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pril 14, 2017

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Botched U.S. Strike Kills Allies in Syria

CFR 4/14/2017 - The United States confirmed that a Tuesday strike in Tabqa, Syria, mistakenly killed eighteen allied rebel fighters. The strike is the third in a month (NYT) by the U.S.-led coalition against the self-proclaimed Islamic State that may have killed civilians or allies. The fighters were members of a Kurdish-Arab militia that partners with the United States. Pentagon officials said the U.S.-backed Syrian Democratic Forces (SDF) called in an airstrike (DOD) on what they believed was an Islamic State position near the Tabqa Dam (WSJ), but was actually an SDF frontline position. Also in Syria, the government began the evacuation of some thirty thousand residents to either government or opposition-controlled towns in a swap brokered by Iran and Qatar (BBC), which back opposing sides in the Syrian conflict.

ANALYSIS

"Without eyes on the ground, targets can be misleading. Several missiles fired from a CIA drone in March 2011 struck a meeting in northwest Pakistan among locals and Taliban mediators who had gathered to settle a dispute over a chromite mine. While some of the three dozen people killed were Taliban fighters, Pakistani officials said, most were elders or simply residents," Eric Schmitt and Anjali Singhvi write for the New York Times.

"As someone who relies on open-source information because I lack access to classified information, I cannot fully appreciate the safeguards involved in targeting processes—nor fully trust insiders' claims. This is why congressional oversight committees, empowered with both access and information, should act on the public's behalf to investigate and evaluate the [civilian casualty] prevention policies and processes being used presently in the bombing campaign. Unfortunately, in public hearings policymakers have abrogated this responsibility and expressed little interest in fulfilling their role," CFR's Micah Zenko writes for Foreign Policy.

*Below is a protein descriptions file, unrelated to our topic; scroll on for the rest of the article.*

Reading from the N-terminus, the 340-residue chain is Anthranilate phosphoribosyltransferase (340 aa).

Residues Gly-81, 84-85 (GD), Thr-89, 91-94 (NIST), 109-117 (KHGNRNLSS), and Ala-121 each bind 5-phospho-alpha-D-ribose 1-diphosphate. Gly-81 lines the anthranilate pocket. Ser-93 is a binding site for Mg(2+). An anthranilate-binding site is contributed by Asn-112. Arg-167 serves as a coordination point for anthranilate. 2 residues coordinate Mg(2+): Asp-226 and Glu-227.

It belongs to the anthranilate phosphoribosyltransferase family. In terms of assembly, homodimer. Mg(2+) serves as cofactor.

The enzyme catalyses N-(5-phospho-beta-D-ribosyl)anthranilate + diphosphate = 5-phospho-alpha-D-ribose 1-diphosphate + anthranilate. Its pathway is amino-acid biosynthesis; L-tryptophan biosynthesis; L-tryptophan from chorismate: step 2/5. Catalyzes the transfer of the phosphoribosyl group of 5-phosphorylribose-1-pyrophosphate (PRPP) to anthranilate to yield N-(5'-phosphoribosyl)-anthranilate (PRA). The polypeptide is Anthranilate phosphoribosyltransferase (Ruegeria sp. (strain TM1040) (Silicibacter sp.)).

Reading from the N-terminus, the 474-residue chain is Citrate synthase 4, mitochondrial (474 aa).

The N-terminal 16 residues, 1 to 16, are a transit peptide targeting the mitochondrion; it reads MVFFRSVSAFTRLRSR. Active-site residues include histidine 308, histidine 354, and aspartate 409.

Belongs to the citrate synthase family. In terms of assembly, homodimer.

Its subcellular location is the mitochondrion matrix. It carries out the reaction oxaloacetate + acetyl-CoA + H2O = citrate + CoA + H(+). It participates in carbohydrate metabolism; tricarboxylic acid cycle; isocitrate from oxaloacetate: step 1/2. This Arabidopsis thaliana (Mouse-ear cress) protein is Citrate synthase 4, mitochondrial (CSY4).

"Similar agreements have been reached in recent months, with Syrian rebels leaving areas long-besieged by President Bashar al-Assad's forces, sometimes in exchange for Shi'ite Muslim residents moving from the villages surrounded by the mostly Sunni insurgents. After six years of fighting a civil war, Damascus has gained the upper hand against rebels in the west of the country, and been able to negotiate the deals from a position of strength thanks to Russia's intervention since 2015 and increased support from Shi'ite allies Iran and Lebanese Hezbollah," Laila Bassam and John Davison write for Reuters.



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